Wings Of WW2
Flyover of vintage aircraft commemorates victory
Story by James M. Caiella
Illustrations by Kurt Miller

Vintage warplanes of the World War II era are getting a salute to mark the 75th anniversary of the victory in Europe and the end of war in 1945. The spotlight is on some of the most significant U.S. military aircraft in the "Arsenal of Democracy," displaying collective efforts of American industry supporting World War II allies.

As many as 100 of the privately owned aircraft were set to fly over the National Mall in Washington, D.C., to commemorate the war's end. Weather disrupted those plans.

As many as 100 of the privately owned aircraft were set to fly over the National Mall in Washington, D.C., to commemorate the war's end. Weather disrupted those plans.

MOAA is supporting the flyover and related events. The events were organized by the General Aviation Manufacturers Association, National Air Traffic Controllers Association, International Council of Airshows, and the Commemorative Air Force, and supported by MOAA. In September, a similar event has been planned for Hawaii to honor the end of the war with Japan.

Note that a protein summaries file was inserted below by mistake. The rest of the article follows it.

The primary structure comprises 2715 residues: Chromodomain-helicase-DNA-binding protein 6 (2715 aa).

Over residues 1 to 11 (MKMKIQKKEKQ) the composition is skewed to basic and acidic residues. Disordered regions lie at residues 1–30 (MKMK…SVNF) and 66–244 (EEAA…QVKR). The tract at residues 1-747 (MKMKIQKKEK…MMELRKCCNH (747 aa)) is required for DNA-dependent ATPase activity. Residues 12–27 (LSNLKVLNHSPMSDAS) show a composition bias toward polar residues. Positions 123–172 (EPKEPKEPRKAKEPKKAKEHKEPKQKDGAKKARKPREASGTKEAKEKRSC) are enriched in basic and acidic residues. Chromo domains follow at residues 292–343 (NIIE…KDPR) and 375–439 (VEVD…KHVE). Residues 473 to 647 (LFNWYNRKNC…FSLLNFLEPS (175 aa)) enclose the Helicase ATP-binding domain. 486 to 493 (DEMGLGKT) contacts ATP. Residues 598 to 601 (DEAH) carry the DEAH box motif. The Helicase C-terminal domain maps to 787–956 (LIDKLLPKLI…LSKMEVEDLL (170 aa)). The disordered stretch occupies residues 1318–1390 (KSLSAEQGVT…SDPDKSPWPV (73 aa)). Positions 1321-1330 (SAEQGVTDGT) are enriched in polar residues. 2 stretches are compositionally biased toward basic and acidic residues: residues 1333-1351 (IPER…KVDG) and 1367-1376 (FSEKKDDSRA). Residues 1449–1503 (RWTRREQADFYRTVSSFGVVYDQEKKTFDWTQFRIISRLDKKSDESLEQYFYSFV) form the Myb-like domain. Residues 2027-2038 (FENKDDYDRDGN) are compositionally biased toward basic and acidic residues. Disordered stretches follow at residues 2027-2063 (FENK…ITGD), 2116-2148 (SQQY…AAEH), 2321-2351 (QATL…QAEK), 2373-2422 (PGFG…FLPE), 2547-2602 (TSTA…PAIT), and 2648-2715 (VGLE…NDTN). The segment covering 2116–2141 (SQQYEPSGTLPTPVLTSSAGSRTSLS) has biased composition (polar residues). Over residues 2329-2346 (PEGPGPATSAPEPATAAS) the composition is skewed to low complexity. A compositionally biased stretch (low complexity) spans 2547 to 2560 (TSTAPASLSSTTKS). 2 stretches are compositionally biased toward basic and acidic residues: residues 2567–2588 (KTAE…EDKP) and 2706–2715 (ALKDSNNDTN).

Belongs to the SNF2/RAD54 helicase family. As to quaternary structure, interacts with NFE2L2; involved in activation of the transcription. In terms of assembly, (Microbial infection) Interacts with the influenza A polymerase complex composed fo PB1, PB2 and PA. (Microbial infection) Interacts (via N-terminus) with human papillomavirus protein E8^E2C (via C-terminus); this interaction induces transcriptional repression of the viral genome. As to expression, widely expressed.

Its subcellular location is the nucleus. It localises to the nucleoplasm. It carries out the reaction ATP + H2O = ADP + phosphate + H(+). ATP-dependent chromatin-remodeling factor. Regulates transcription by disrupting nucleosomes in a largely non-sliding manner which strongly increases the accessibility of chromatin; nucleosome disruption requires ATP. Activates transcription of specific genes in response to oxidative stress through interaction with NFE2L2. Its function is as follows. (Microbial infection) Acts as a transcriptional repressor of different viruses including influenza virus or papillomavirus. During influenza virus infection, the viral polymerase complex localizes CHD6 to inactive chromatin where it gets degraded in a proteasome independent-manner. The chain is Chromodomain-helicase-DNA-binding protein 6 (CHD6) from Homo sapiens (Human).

The "arsenal" slogan came from President Franklin D. Roosevelt’s fireside chat "On National Security," airing Dec. 29, 1940. He promised aid to the United Kingdom in its fight against Nazi Germany, stating "We must be the arsenal of democracy."

The land-sea-air war was an integrated team effort.

The aircraft set to be featured in the flyover in some cases — such as the four-engine strategic bombers — crossed large land and water masses to carry the war to the German and Japanese homelands.

Small aircraft included the Navy and Marine Corps dive and torpedo bombers as tactical weapons used to support ground advances.

The fighters had dual roles of protecting the bombers and providing close-air support to the soldiers and Marines on the ground.